ABOUT

Born April 25, 1911, to William and Emma Spencer, Kenneth Spencer grew up in the Boyle Heights suburb of Los Angeles (now known as Hollenback Heights), and graduated from Roosevelt High School in 1930.

Spencer's voice hinted at greatness as early as six years, when it was described as "too rumbly or deep" for his age. While attending Roosevelt High School, Spencer was determined to capitalize on the peculiar nature of his voice and cultivate it.  He was able to secure voice lessons from qualified teachers in Los Angeles through the 28th Street YMCA, the Los Angeles Music School Settlement and other public institutions. Spencer became an outstanding soloist and participated in dramas and operas, and with other vocalists, created the "Two-Eight" YMCA Quartet.

After graduating from Roosevelt in 1930, Kenneth Spencer appeared as a special soloist at the Hollywood Bowl, singing "The Horn" a hunting song in which he used a 2-octave range, "ending on his famous low C". During that time, Spencer worked as a road builder and gardener, and along with the help from some donors, moved to San Francisco in 1931.

Spencer performed with the Two-Eight at various nightclubs, living mostly on milk and the meal provided as partial pay for singing.  In San Francisco, Spencer met people who were involved in protecting the rights of minorities, and those involved in the development of organizing workers unions. At the same time, the artistic atmosphere blossomed under the protection of the W.P.A. projects designed to help development and production in the arts.

When the "Two Eight"t dissolved, Spencer set out on his own and secured a contract with the San Francisco radio station KPO, to do a weekly series of singing and readings called "Truthful Deacon Brown." During this time, Spencer was fortunate to receive financial assistance from wealthy music lover Noel Sullivan for voice lessons for two years. 

Spencer married his first wife, Dorothy Fisher in San Francisco in 1932, at age nineteen (they divorced in 1948). While in San Francisco, Kenneth gave his first concerts in Canada and throughout the west coast. He caught the attention of tenor Roland Hayes who assisted him in getting a scholarship to the Eastman School of Music at the University of Rochester in 1934.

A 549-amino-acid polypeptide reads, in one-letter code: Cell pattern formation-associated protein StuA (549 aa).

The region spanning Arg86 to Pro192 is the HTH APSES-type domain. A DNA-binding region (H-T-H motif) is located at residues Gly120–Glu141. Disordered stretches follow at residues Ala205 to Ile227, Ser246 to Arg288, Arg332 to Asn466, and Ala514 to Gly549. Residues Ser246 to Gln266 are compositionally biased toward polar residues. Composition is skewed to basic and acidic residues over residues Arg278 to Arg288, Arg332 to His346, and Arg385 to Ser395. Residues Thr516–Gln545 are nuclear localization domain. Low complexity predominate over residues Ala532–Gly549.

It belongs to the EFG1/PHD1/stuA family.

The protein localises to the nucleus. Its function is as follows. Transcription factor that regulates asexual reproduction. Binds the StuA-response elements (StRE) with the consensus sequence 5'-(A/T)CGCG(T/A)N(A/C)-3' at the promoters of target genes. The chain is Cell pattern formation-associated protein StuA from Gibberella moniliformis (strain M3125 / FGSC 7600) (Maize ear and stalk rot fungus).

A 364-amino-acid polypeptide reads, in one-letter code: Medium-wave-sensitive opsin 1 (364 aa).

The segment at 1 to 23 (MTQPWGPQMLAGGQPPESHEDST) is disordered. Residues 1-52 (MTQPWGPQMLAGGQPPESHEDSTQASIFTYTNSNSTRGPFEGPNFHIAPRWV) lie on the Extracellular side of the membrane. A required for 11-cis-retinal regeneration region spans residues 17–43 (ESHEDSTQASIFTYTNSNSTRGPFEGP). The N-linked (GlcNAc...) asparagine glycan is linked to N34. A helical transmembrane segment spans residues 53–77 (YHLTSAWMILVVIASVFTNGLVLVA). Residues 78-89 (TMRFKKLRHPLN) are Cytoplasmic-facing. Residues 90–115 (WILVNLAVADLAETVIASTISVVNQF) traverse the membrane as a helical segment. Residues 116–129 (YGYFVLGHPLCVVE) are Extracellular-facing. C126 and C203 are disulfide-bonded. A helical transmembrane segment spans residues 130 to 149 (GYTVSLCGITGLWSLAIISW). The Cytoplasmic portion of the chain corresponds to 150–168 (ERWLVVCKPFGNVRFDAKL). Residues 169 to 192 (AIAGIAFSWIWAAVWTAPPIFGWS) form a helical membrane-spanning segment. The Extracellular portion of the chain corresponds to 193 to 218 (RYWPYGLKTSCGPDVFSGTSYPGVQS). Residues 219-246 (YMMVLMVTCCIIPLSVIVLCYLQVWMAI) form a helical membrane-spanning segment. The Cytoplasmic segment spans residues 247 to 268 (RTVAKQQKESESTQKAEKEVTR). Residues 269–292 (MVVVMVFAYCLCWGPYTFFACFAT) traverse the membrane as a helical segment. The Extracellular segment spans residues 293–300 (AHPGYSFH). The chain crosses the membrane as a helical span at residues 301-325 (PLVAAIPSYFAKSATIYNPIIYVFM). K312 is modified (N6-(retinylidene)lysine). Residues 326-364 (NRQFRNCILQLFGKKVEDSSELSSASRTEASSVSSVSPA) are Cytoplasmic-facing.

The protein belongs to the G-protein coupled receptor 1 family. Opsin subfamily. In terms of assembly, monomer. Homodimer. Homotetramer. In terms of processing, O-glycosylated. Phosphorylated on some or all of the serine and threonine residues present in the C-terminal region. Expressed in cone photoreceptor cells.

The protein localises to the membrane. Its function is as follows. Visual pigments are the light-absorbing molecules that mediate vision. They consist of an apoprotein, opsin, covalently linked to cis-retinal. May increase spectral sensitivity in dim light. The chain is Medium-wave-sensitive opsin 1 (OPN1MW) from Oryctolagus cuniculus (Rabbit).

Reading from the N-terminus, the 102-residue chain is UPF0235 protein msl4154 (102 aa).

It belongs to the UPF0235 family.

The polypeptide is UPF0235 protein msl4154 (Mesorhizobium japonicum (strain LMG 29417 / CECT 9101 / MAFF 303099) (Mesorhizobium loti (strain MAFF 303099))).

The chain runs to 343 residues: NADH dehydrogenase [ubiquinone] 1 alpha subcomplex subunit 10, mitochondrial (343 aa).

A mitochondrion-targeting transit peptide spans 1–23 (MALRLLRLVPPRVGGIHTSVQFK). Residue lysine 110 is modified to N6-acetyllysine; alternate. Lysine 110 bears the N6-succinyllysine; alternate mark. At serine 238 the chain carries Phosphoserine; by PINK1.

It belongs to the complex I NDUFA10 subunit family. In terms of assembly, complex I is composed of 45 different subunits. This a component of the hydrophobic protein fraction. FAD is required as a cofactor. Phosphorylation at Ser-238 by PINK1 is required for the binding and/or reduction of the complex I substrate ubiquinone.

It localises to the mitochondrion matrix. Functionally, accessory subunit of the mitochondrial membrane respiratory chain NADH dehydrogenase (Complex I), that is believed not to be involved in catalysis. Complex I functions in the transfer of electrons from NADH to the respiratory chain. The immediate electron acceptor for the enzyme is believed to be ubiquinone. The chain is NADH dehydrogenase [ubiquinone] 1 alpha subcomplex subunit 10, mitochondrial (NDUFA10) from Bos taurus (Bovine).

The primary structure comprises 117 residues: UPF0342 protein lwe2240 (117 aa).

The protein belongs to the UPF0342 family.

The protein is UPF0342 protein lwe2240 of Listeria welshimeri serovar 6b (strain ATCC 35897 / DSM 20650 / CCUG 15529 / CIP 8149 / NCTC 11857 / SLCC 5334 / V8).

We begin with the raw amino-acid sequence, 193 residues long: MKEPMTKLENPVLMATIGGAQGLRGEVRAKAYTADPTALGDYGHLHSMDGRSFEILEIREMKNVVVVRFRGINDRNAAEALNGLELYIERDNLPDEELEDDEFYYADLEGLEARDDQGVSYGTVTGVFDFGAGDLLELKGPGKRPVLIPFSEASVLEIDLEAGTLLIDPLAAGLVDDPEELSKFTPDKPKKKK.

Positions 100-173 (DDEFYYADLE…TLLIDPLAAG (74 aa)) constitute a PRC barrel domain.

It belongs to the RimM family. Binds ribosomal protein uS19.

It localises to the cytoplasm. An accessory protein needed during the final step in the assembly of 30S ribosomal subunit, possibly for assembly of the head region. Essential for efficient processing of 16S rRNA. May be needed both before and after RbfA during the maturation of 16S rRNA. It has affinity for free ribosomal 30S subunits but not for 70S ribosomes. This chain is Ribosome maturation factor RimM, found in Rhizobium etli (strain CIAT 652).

In 1938, after graduation from the Eastman School, Spencer traveled and performed as Joe in "Showboat" with the St. Louis Opera Company. On July 4th that same year, he performed in the new opera "Gettysburg" at the El Capitan Theatre in Los Angeles. Commissioned by the Federal Music Project, the performance was broadcast nationally over NBC’s Blue Radio Network. Spencer also sang when the opera had its premier at the Hollywood Bowl on September 23rd, 1938. He then moved to New York and secured a standing engagement singing at the storied New York City nightclub, Cafe Society, where he befriended many notable African Americans.

In 1940, Spencer was the understudy for Paul Robeson in the short-lived Broadway musical "John Henry." He made his professional recital debut in 1941, at New York City's Town Hall, and six years later, he performed at Carnegie Hall. In 1943, Spencer starred in the Metro-Goldwyn-Meyer films, "Cabin in the Sky" and "Bataan." That same year, he organized a U.S.O. tour to entertain African American troops. In 1946, Spencer performed in the hit Broadway musical "Show Boat," where he sang what would become his signature song, 'Ol’ Man River.'

In 1949, Spencer was invited to France to perform at the International Music Festivals in Nice and Paris and received an enthusiastic response to his talents. Receiving numerous offers to perform in Europe, and frustrated with the pervasive racial prejudice in the United States, he moved to Paris. He married his second wife, New York journalist Josephine Levin, that same year and eventually settled in Wuppertal, Germany in 1953. They had a son William, who was born in 1951.

Kenneth Spencer spent the next fourteen years performing in concerts, operas, and plays throughout Europe, with tours in the United States during the winter months. Spencer also appeared in the French film "Les Joyeaux Pellerins," (1951), and starred in a few German films; "Mein Bruder Joshua" (1956), "Gruß und Kuß vom Tegernsee" (1957), "An Jedem Finger Zehn" (1959), and "Unser Haus in Camerun" (1961). Spencer also made a number of recordings with Columbia Masterworks Records during the fifties and sixties which consisted of classical music, spirituals, and folk songs.

Kenneth Spencer's life was tragically cut short when he died in the crash of Eastern Air Lines Flight 304, at Lake Pontchartrain after leaving the New Orleans International Airport, on February 25, 1964. Spencer was on his way to New York to perform at a civil rights event. He is buried at Evergreen cemetery in Los Angeles.